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Despite improvements in the medical and surgical management of infants with CHD, growth failure before surgery in many infants continues to be a significant concern. A nutritional pathway was developed, the aim of which was to provide a structured approach to nutritional care for infants with CHD awaiting surgery.
Materials and methods
The modified Delphi process was development of a nutritional pathway; initial stakeholder meeting to finalise draft guidelines and develop questions; round 1 anonymous online survey; round 2 online survey; regional cardiac conference and pathway revision; and final expert meeting and pathway finalisation.
Paediatric Dietitians from all 11 of the paediatric cardiology surgical centres in the United Kingdom contributed to the guideline development. In all, 33% of participants had 9 or more years of experience working with infants with CHD. By the end of rounds 1 and 2, 76 and 96% of participants, respectively, were in agreement with the statements. Three statements where consensus was not achieved by the end of round 2 were discussed and agreed at the final expert group meeting.
Nutrition guidelines were developed for infants with CHD awaiting surgery, using a modified Delphi process, incorporating the best available evidence and expert opinion with regard to nutritional support in this group.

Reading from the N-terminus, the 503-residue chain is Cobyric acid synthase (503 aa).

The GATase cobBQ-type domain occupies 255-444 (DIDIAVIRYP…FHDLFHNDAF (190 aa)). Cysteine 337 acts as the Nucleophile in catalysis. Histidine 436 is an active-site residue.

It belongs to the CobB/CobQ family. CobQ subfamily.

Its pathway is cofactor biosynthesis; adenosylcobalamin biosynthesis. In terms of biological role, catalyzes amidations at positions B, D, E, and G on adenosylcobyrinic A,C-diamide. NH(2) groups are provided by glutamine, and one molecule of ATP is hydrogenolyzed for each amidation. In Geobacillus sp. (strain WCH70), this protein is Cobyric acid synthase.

Maternal diet-induced obesity can cause detrimental developmental origins of health and disease in offspring. Perinatal exposure to a high-fat diet (HFD) can lead to later behavioral and metabolic disturbances, but it is not clear which behaviors and metabolic parameters are most vulnerable. To address this critical gap, biparental and monogamous oldfield mice (Peromyscus polionotus), which may better replicate most human societies, were used in the current study. About 2 weeks before breeding, adult females were placed on a control or HFD and maintained on the diets throughout gestation and lactation. F1 offspring were placed at weaning (30 days of age) on the control diet and spatial learning and memory, anxiety, exploratory, voluntary physical activity, and metabolic parameters were tested when they reached adulthood (90 days of age). Surprisingly, maternal HFD caused decreased latency in initial and reverse Barnes maze trials in male, but not female, offspring. Both male and female HFD-fed offspring showed increased anxiogenic behaviors, but decreased exploratory and voluntary physical activity. Moreover, HFD offspring demonstrated lower resting energy expenditure (EE) compared with controls. Accordingly, HFD offspring weighed more at adulthood than those from control fed dams, likely the result of reduced physical activity and EE. Current findings indicate a maternal HFD may increase obesity susceptibility in offspring due to prenatal programming resulting in reduced physical activity and EE later in life. Further work is needed to determine the underpinning neural and metabolic mechanisms by which a maternal HFD adversely affects neurobehavioral and metabolic pathways in offspring.